GovX reflections on remote interviewing

The GovX team share their insights, challenges, and reflections on remote user research and interviews during COVID-19.

Woman sitting at her desk in front of computer screens
Caption: Hayley Prior from GovX undertaking remote research

We faced an ironic problem early in 2020. We started a great new project on the experience of people looking for work, focusing on COVID-19. For a compelling, emotive, and human-centred view of the problem space, we needed to get out and talk to people.

The crisis which led to the need for the project was the very thing preventing us from doing our usual face-to-face interviews. The challenge became — how would we gain true insight into people’s experiences? 

The answer was simple — virtual interviews. This approach allowed us to overcome new research challenges, build on our interviewing skills, and gain fresh insights.

Rapport building — easier and harder

Building rapport virtually is challenging. As researchers we use subtle body language techniques to help people feel comfortable. This body language improves participants’ experiences and helps us to get more from our time with them.

Techniques include anything from welcoming a person into a room with open arms — sometimes literally — to setting a comforting tone, and squaring our feet, hips, and shoulders toward them to show we are actively paying attention.

When interviewing virtually, much of this is not possible. It is also more difficult to read body language, which is usually a big cue for us to adjust our own verbal and non-verbal communication techniques.

We used video wherever possible to address these difficulties. This way we could build on the verbal cues — such as tone, volume, and pace — with non-verbal cues — such as gestures, body language, and eye contact. While some of these were still not obvious, such as the way someone’s feet were pointing, a great technique was to exaggerate our own cues, which encouraged participants to do the same.

Remote interviewing meant that many people felt instantly comfortable in their own home. They didn’t need the extra few minutes to orient themselves. This helped counteract some of the challenges of building rapport.

Virtual rather than physical spaces — beneficial and challenging

The most obvious challenge was using technology. For example, we helped people log into the video conferencing platform and troubleshot audio issues at our end.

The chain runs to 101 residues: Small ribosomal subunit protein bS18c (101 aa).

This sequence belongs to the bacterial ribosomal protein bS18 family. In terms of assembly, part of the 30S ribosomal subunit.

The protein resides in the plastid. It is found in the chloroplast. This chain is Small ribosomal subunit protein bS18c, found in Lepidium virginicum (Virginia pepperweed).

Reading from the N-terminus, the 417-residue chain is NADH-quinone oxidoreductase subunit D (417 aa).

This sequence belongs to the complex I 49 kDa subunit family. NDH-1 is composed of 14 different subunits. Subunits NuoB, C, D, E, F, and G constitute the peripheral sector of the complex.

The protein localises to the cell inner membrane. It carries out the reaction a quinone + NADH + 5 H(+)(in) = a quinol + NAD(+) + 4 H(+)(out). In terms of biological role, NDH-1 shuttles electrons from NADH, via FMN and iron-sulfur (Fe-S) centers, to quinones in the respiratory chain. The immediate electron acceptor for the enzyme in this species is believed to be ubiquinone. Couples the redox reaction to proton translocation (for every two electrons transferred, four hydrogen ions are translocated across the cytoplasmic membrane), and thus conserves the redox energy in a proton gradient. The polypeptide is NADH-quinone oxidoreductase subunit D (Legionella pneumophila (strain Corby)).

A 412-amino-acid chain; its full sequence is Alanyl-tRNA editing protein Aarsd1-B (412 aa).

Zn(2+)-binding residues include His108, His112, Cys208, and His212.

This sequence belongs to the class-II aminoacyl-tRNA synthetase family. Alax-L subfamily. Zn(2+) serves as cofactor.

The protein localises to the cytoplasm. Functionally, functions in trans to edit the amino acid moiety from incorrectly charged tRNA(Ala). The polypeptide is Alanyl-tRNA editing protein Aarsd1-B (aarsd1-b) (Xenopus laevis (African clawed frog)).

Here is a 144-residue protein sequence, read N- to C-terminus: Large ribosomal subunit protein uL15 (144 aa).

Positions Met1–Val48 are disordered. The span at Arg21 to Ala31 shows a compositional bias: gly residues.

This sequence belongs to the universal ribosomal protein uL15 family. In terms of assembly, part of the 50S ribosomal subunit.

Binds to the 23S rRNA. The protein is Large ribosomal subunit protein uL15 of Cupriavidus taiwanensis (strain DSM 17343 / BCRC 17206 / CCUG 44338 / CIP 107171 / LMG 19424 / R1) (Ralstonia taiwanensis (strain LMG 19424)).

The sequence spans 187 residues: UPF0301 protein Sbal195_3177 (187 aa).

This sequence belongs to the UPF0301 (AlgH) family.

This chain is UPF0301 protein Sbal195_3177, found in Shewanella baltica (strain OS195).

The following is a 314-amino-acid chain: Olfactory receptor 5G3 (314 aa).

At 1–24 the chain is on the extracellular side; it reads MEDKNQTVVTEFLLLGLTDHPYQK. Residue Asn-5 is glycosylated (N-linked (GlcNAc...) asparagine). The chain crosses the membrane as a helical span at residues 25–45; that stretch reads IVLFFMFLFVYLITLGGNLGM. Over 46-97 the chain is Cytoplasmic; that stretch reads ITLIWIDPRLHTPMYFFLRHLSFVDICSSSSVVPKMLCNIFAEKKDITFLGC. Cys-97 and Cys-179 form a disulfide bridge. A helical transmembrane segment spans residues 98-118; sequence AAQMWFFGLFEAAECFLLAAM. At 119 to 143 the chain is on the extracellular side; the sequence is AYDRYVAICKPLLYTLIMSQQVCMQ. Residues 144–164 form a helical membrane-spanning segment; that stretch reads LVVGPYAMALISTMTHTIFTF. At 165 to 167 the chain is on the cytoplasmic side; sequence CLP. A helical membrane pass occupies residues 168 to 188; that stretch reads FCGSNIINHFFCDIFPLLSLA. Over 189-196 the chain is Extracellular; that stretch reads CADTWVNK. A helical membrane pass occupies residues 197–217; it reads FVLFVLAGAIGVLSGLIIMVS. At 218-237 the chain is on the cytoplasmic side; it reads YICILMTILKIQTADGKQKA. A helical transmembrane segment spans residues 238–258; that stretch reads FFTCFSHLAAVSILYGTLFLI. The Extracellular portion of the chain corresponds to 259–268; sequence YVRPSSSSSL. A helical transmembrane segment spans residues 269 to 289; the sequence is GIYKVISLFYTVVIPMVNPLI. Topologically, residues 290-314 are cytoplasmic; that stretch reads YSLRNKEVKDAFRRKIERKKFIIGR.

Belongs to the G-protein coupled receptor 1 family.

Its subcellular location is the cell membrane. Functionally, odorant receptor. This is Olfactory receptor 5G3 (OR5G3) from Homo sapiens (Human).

In addressing these problems, our preparation included:

  • providing clear instructions for participants
  • adding 10 minutes at the start of the interview to arrive early
  • providing a direct phone number for participants to call if they needed help
  • testing everything — meeting links, audio, video, the recording and the upload

These helped us to ‘fail fast’ and fix glitches before the real interviews began.

There were also administrative benefits. Writing notes outside of the screen view is much less distracting for participants. More diverse observers were easily able to join the research, meaning the benefits of shared learning were broader and quicker across the DTA and across government.

Range of participants — broader and narrower

Talking to people who represent the group you are researching is always a challenge. COVID-19 presented some new hurdles. As social media drove external recruitment, our sample didn’t include people with limited digital skills, connectivity, or confidence.

There are 2 ways to help meet this challenge. The first is simply taking the bias into account. Like all research, there are limitations we need to be aware of during synthesis and analysis. This means we look at our findings and acknowledge they may not apply to people with limited digital skills.

The second approach builds on the first — use other research techniques to fill the gap. In this case, paper surveys or phone interviews with people recruited through other networks provided potential options.

We also noted that virtual interviewing increased access to groups who are harder to reach face-to-face. The geographic diversity of participants relative to research time greatly increased. For example, across 4 days with only 2 researchers, we talked to people from every state and territory. This included people in metropolitan and regional areas. We also found it easier to reach people who would have found it difficult to travel to a physical location at a specific time, such as people with full-time caring responsibilities.

The value of being adaptable

The restrictions around COVID-19 gave us the opportunity to conduct interviews remotely. While our goal remained the same, we did need to adjust the way we achieved it. Using technology to conduct remote interviews certainly led to challenges, but also benefits. We are excited to continue to adapt to the new — and evolving — normal. The next step — virtual ideation.